Racial Disparities in Head and Neck Cancer: It's Not Just About Access

Russell A Whitehead, Evan A Patel, Jeffrey C Liu, Mihir K Bhayani

Research output: Contribution to journalReview articlepeer-review


OBJECTIVE: Medical literature identifies stark racial disparities in head and neck cancer (HNC) in the United States, primarily between non-Hispanic white (NHW) and non-Hispanic black (NHB) populations. The etiology of this disparity is often attributed to inequitable access to health care and socioeconomic status (SES). However, other contributors have been reported. We performed a systematic review to better understand the multifactorial landscape driving racial disparities in HNC.

DATA SOURCES: A systematic review was conducted in Covidence following Preferred Reporting Items for Systematic Reviews and Meta-analyses Guidelines. A search of PubMed, SCOPUS, and CINAHL for literature published through November 2022 evaluating racial disparities in HNC identified 2309 publications.

REVIEW METHODS: Full texts were screened by 2 authors independently, and inconsistencies were resolved by consensus. Three hundred forty publications were ultimately selected and categorized into themes including disparities in access/SES, treatment, lifestyle, and biology. Racial groups examined included NHB and NHW patients but also included Hispanic, Native American, and Asian/Pacific Islander patients to a lesser extent.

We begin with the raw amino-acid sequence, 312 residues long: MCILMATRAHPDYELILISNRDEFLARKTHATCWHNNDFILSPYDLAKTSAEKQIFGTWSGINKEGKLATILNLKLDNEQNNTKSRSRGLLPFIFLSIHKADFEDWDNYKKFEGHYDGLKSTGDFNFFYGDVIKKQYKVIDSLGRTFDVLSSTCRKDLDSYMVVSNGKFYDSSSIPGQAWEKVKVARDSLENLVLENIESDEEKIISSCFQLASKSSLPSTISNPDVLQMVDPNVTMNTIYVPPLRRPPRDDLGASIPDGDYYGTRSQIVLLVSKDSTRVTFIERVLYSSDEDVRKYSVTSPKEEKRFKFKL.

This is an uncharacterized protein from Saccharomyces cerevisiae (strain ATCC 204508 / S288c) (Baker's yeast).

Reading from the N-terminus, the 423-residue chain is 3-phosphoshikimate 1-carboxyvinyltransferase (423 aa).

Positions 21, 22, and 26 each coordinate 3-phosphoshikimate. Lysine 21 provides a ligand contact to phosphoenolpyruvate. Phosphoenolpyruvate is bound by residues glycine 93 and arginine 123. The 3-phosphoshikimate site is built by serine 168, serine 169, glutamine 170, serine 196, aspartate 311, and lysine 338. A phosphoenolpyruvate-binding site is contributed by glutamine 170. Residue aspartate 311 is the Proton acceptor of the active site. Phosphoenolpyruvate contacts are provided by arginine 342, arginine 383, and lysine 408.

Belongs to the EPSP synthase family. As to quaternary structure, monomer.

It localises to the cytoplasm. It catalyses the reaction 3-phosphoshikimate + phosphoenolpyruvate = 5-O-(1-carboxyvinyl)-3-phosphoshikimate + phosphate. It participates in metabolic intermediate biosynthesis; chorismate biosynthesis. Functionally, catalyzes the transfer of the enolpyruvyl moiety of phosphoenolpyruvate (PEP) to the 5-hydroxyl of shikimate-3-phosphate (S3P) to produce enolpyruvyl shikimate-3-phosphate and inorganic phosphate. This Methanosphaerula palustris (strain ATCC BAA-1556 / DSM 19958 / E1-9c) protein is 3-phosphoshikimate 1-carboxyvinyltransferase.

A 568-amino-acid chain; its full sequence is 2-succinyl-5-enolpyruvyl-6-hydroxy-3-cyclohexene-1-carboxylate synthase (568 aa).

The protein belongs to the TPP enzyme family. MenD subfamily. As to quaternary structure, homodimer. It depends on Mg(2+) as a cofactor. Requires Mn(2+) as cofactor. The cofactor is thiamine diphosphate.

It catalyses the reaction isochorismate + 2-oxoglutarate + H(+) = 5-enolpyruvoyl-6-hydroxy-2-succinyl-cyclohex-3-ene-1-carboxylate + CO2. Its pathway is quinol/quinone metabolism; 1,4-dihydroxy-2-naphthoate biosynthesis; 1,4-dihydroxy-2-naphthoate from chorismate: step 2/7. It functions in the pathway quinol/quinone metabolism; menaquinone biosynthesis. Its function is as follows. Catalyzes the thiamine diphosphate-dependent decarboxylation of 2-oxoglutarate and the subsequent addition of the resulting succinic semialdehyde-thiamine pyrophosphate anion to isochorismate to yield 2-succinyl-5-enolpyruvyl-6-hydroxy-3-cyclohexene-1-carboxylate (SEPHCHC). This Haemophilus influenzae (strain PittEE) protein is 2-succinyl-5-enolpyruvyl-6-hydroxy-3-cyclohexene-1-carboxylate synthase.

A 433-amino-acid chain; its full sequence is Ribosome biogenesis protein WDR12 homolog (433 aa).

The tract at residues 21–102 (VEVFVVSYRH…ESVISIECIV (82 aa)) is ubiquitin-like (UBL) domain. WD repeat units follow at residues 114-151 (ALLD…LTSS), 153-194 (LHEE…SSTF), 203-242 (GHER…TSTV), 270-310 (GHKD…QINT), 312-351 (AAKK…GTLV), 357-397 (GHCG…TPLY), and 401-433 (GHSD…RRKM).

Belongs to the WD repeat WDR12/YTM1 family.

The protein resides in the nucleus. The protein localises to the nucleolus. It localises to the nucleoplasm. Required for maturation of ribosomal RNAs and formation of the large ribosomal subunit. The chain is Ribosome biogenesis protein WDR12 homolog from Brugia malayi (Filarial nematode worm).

RESULTS: Of the 340 articles, 192 focused on themes of access/SES, including access to high-quality hospitals, insurance coverage, and transportation contributing to disparate HNC outcomes. Additional themes discussed in 148 articles included incongruities in surgical recommendations, tobacco/alcohol use, human papillomavirus-associated malignancies, and race-informed silencing of tumor suppressor genes.

CONCLUSION: Differential access to care plays a significant role in racial disparities in HNC, disproportionately affecting NHB populations. However, there are other significant themes driving racial disparities. Future studies should focus on providing equitable access to care while also addressing these additional sources of disparities in HNC.

Original languageEnglish
Pages (from-to)1032-1044
Number of pages13
JournalOtolaryngology - Head and Neck Surgery
Issue number4
StateE-pub ahead of print - Dec 23 2024


  • head and neck cancer
  • health care disparities
  • literature review
  • Ethnicity
  • White
  • Black or African American
  • United States
  • Humans
  • Healthcare Disparities
  • Head and Neck Neoplasms/therapy
  • Hispanic or Latino


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